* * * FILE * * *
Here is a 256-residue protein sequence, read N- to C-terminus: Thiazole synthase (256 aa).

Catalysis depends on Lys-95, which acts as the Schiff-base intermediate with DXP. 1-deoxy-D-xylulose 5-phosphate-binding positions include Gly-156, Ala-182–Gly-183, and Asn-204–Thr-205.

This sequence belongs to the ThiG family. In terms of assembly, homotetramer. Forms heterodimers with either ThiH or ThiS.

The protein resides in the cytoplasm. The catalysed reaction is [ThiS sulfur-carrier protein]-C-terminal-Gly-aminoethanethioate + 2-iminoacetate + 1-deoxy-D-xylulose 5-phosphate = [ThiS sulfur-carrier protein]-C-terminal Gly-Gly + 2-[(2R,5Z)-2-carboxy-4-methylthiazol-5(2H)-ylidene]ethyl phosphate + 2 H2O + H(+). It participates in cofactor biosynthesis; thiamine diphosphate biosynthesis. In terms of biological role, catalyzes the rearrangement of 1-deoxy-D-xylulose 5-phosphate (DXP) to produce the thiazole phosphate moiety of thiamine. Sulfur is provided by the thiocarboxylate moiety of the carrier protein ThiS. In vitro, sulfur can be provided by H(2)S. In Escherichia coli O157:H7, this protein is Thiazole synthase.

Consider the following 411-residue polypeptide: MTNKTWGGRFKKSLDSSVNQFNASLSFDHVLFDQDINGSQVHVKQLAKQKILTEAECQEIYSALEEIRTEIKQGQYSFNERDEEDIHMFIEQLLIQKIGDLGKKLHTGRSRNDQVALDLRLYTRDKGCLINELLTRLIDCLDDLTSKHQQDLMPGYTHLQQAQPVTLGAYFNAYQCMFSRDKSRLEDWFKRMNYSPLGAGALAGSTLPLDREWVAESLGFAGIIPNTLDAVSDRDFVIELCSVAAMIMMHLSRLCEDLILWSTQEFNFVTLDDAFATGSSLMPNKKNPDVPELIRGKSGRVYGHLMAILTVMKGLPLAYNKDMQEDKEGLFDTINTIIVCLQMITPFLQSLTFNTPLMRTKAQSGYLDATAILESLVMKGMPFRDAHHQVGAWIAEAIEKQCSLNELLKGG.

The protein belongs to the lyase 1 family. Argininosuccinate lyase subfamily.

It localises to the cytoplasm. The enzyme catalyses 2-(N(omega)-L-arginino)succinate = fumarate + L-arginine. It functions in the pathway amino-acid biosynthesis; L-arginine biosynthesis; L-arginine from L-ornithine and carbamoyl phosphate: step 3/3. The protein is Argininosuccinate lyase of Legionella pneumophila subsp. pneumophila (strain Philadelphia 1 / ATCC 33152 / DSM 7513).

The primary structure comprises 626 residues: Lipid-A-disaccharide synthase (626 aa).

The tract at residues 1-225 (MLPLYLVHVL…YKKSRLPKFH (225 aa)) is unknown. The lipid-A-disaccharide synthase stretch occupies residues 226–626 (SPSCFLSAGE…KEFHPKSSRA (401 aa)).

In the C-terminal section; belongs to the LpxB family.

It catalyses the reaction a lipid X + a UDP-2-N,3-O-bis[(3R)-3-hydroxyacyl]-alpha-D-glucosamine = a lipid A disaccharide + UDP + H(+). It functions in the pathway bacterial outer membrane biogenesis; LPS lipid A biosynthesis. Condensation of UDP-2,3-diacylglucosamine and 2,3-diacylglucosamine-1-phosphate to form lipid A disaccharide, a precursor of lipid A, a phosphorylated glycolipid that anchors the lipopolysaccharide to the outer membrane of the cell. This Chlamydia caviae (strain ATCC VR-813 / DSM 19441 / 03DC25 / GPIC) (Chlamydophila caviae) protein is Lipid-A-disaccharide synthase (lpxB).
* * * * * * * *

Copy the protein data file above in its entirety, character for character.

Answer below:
Here is a 256-residue protein sequence, read N- to C-terminus: Thiazole synthase (256 aa).

Catalysis depends on Lys-95, which acts as the Schiff-base intermediate with DXP. 1-deoxy-D-xylulose 5-phosphate-binding positions include Gly-156, Ala-182–Gly-183, and Asn-204–Thr-205.

This sequence belongs to the ThiG family. In terms of assembly, homotetramer. Forms heterodimers with either ThiH or ThiS.

The protein resides in the cytoplasm. The catalysed reaction is [ThiS sulfur-carrier protein]-C-terminal-Gly-aminoethanethioate + 2-iminoacetate + 1-deoxy-D-xylulose 5-phosphate = [ThiS sulfur-carrier protein]-C-terminal Gly-Gly + 2-[(2R,5Z)-2-carboxy-4-methylthiazol-5(2H)-ylidene]ethyl phosphate + 2 H2O + H(+). It participates in cofactor biosynthesis; thiamine diphosphate biosynthesis. In terms of biological role, catalyzes the rearrangement of 1-deoxy-D-xylulose 5-phosphate (DXP) to produce the thiazole phosphate moiety of thiamine. Sulfur is provided by the thiocarboxylate moiety of the carrier protein ThiS. In vitro, sulfur can be provided by H(2)S. In Escherichia coli O157:H7, this protein is Thiazole synthase.

Consider the following 411-residue polypeptide: MTNKTWGGRFKKSLDSSVNQFNASLSFDHVLFDQDINGSQVHVKQLAKQKILTEAECQEIYSALEEIRTEIKQGQYSFNERDEEDIHMFIEQLLIQKIGDLGKKLHTGRSRNDQVALDLRLYTRDKGCLINELLTRLIDCLDDLTSKHQQDLMPGYTHLQQAQPVTLGAYFNAYQCMFSRDKSRLEDWFKRMNYSPLGAGALAGSTLPLDREWVAESLGFAGIIPNTLDAVSDRDFVIELCSVAAMIMMHLSRLCEDLILWSTQEFNFVTLDDAFATGSSLMPNKKNPDVPELIRGKSGRVYGHLMAILTVMKGLPLAYNKDMQEDKEGLFDTINTIIVCLQMITPFLQSLTFNTPLMRTKAQSGYLDATAILESLVMKGMPFRDAHHQVGAWIAEAIEKQCSLNELLKGG.

The protein belongs to the lyase 1 family. Argininosuccinate lyase subfamily.

It localises to the cytoplasm. The enzyme catalyses 2-(N(omega)-L-arginino)succinate = fumarate + L-arginine. It functions in the pathway amino-acid biosynthesis; L-arginine biosynthesis; L-arginine from L-ornithine and carbamoyl phosphate: step 3/3. The protein is Argininosuccinate lyase of Legionella pneumophila subsp. pneumophila (strain Philadelphia 1 / ATCC 33152 / DSM 7513).

The primary structure comprises 626 residues: Lipid-A-disaccharide synthase (626 aa).

The tract at residues 1-225 (MLPLYLVHVL…YKKSRLPKFH (225 aa)) is unknown. The lipid-A-disaccharide synthase stretch occupies residues 226–626 (SPSCFLSAGE…KEFHPKSSRA (401 aa)).

In the C-terminal section; belongs to the LpxB family.

It catalyses the reaction a lipid X + a UDP-2-N,3-O-bis[(3R)-3-hydroxyacyl]-alpha-D-glucosamine = a lipid A disaccharide + UDP + H(+). It functions in the pathway bacterial outer membrane biogenesis; LPS lipid A biosynthesis. Condensation of UDP-2,3-diacylglucosamine and 2,3-diacylglucosamine-1-phosphate to form lipid A disaccharide, a precursor of lipid A, a phosphorylated glycolipid that anchors the lipopolysaccharide to the outer membrane of the cell. This Chlamydia caviae (strain ATCC VR-813 / DSM 19441 / 03DC25 / GPIC) (Chlamydophila caviae) protein is Lipid-A-disaccharide synthase (lpxB).